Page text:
In November, Beijing depleted its foreign exchange reserves more than expected, as authorities struggled to stem massive outflows of capital in view of a depreciating yuan against a strongly rising US dollar.
According to data released by the People's Bank of China (PBoC) on Wednesday, the central bank's forex reserves fell by $69.06 billion (64.43 billion euros) last month, to $3.052 trillion - the fifth straight month of decline and a level not seen since March 2011. China's gold reserves also fell to $69.7 billion at end-November from $75.348 billion at end-October.
November's drop was the largest since January, when a sharp fall in the yuan and worries about China's slowing economy raised fears that Beijing would devalue its currency, shocking global financial markets.
The central bank is widely believed to have sold US dollars to support the yuan currency as it sunk to more than 8-1/2 year lows. China's foreign exchange regulator said the decline in reserves was partly due to the dollar's 3 percent rally versus major currencies in November.
Struggling to shore up currency
The yuan fell 1.6 percent in November alone, its worst month since August 2015, and adding to a more than 5 percent slide so far this year. China's currency has been falling alongside other emerging market currencies in the face of the rising dollar. The US currency is riding high on hopes that President-elect Donald Trump's economic policy will boost growth in the world's biggest economy.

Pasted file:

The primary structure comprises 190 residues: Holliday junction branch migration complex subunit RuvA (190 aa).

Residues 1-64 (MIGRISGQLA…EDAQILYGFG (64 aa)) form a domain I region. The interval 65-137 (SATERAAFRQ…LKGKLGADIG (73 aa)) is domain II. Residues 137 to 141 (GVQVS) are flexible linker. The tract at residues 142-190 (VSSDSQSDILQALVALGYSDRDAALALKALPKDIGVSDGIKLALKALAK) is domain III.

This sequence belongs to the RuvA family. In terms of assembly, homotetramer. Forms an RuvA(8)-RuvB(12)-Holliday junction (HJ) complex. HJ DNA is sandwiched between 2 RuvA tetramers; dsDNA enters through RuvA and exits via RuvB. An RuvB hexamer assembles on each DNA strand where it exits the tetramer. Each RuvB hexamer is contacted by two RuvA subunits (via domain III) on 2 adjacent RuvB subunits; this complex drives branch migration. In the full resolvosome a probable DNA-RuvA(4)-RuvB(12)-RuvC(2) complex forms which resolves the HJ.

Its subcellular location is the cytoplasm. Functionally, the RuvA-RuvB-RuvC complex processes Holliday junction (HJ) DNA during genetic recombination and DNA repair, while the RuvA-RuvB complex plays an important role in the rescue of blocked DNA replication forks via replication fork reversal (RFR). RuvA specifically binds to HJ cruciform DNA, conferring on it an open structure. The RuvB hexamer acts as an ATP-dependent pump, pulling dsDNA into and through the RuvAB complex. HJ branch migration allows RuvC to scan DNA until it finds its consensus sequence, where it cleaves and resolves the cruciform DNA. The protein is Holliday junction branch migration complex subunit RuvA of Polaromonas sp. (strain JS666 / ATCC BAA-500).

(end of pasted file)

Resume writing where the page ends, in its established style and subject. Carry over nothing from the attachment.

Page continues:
In addition, the yuan is under pressure following Trump's remarks to label China a currency manipulator on his first day in office on Jan. 20. Moreover, he vowed to impose huge tariffs on imports of Chinese goods to reduce the countries massive trade surplus with the US.
Currency analysts polled by the news agency Reuters expect the yuan to plumb its lowest level in nearly a decade next year on sustained capital outflows and further gains in the dollar.
Currency traders also believe a forex level of $3 trillion is psychologically important for the PBoC because a fall below the mark would risk intensifying outflows of capital from China.
A senior central bank researcher told Reuters that Beijing needed to break a potentially destructive feedback loop, where expectations of further yuan weakness spur outflows, and fresh capital flight in turn puts more pressure on the currency.
International Monetary Fund (IMF) guidelines, for example, put $2.8 trillion as the minimum prudent level for China, which is not far away if reserves keep falling at the current pace.
Under efforts to curb capital flight, China has announced a string of measures in recent weeks to tighten controls on money moving out of the country. The State Administration of Foreign Exchange (SAFE) has begun vetting transfers abroad worth $5 million or more and is increasing scrutiny of major outbound deals, even those with prior approval.
However, this has fuelled market speculation that potentially destabilizing capital outflows are on the rise. Analysts at Bank of Tokyo-Mitsubishi UFJ said in a note this week that the controls were "a very good indicator that capital outflows continue from China and are turning threatening."
But Tim Condon, ING's chief Asia economist, told Reuters that the measures could be enable Chinese authorities "to stay course during the Trump dollar rally," which would persist through the first quarter of 2017 in the bank's perception.
uhe/kd (Reuters, dpa)